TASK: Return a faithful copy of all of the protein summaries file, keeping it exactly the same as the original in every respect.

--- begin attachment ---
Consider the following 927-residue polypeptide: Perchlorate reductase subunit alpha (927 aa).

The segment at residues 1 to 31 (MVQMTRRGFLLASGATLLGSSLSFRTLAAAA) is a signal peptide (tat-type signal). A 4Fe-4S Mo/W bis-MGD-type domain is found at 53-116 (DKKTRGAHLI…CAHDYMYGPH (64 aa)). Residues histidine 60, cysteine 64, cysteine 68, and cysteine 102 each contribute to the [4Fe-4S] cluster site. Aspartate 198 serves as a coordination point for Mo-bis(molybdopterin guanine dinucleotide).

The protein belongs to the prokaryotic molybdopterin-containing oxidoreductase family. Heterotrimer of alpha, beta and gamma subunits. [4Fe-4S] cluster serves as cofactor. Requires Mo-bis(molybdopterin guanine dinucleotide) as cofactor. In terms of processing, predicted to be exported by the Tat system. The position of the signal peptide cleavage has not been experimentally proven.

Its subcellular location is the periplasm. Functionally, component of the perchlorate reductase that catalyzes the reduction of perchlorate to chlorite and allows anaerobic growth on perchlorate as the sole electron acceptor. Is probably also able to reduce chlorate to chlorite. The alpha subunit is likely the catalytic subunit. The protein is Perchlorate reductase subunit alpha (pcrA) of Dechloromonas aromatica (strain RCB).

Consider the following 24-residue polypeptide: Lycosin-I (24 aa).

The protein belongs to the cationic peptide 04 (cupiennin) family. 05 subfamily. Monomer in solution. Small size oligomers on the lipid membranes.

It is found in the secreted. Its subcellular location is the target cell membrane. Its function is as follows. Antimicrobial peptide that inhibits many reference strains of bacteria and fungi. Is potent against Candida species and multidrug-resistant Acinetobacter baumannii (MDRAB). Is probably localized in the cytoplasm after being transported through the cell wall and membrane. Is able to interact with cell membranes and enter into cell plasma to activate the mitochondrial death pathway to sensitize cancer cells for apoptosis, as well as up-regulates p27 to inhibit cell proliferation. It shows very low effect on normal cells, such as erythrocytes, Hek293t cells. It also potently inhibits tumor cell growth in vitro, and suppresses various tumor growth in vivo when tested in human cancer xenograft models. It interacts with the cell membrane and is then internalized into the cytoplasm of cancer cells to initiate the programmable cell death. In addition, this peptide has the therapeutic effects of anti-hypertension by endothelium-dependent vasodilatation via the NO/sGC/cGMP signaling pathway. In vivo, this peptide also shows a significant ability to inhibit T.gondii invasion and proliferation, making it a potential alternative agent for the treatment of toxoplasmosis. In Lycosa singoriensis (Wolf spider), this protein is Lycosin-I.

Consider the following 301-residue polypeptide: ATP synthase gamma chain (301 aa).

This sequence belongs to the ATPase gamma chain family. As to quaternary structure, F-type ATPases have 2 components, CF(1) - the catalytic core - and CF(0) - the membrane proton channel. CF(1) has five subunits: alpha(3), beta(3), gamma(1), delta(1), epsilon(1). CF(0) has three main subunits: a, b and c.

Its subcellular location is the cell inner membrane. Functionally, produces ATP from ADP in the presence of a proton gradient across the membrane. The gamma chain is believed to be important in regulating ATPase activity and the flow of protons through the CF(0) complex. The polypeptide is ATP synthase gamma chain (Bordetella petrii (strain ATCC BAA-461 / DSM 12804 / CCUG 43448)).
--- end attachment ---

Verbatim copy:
Consider the following 927-residue polypeptide: Perchlorate reductase subunit alpha (927 aa).

The segment at residues 1 to 31 (MVQMTRRGFLLASGATLLGSSLSFRTLAAAA) is a signal peptide (tat-type signal). A 4Fe-4S Mo/W bis-MGD-type domain is found at 53-116 (DKKTRGAHLI…CAHDYMYGPH (64 aa)). Residues histidine 60, cysteine 64, cysteine 68, and cysteine 102 each contribute to the [4Fe-4S] cluster site. Aspartate 198 serves as a coordination point for Mo-bis(molybdopterin guanine dinucleotide).

The protein belongs to the prokaryotic molybdopterin-containing oxidoreductase family. Heterotrimer of alpha, beta and gamma subunits. [4Fe-4S] cluster serves as cofactor. Requires Mo-bis(molybdopterin guanine dinucleotide) as cofactor. In terms of processing, predicted to be exported by the Tat system. The position of the signal peptide cleavage has not been experimentally proven.

Its subcellular location is the periplasm. Functionally, component of the perchlorate reductase that catalyzes the reduction of perchlorate to chlorite and allows anaerobic growth on perchlorate as the sole electron acceptor. Is probably also able to reduce chlorate to chlorite. The alpha subunit is likely the catalytic subunit. The protein is Perchlorate reductase subunit alpha (pcrA) of Dechloromonas aromatica (strain RCB).

Consider the following 24-residue polypeptide: Lycosin-I (24 aa).

The protein belongs to the cationic peptide 04 (cupiennin) family. 05 subfamily. Monomer in solution. Small size oligomers on the lipid membranes.

It is found in the secreted. Its subcellular location is the target cell membrane. Its function is as follows. Antimicrobial peptide that inhibits many reference strains of bacteria and fungi. Is potent against Candida species and multidrug-resistant Acinetobacter baumannii (MDRAB). Is probably localized in the cytoplasm after being transported through the cell wall and membrane. Is able to interact with cell membranes and enter into cell plasma to activate the mitochondrial death pathway to sensitize cancer cells for apoptosis, as well as up-regulates p27 to inhibit cell proliferation. It shows very low effect on normal cells, such as erythrocytes, Hek293t cells. It also potently inhibits tumor cell growth in vitro, and suppresses various tumor growth in vivo when tested in human cancer xenograft models. It interacts with the cell membrane and is then internalized into the cytoplasm of cancer cells to initiate the programmable cell death. In addition, this peptide has the therapeutic effects of anti-hypertension by endothelium-dependent vasodilatation via the NO/sGC/cGMP signaling pathway. In vivo, this peptide also shows a significant ability to inhibit T.gondii invasion and proliferation, making it a potential alternative agent for the treatment of toxoplasmosis. In Lycosa singoriensis (Wolf spider), this protein is Lycosin-I.

Consider the following 301-residue polypeptide: ATP synthase gamma chain (301 aa).

This sequence belongs to the ATPase gamma chain family. As to quaternary structure, F-type ATPases have 2 components, CF(1) - the catalytic core - and CF(0) - the membrane proton channel. CF(1) has five subunits: alpha(3), beta(3), gamma(1), delta(1), epsilon(1). CF(0) has three main subunits: a, b and c.

Its subcellular location is the cell inner membrane. Functionally, produces ATP from ADP in the presence of a proton gradient across the membrane. The gamma chain is believed to be important in regulating ATPase activity and the flow of protons through the CF(0) complex. The polypeptide is ATP synthase gamma chain (Bordetella petrii (strain ATCC BAA-461 / DSM 12804 / CCUG 43448)).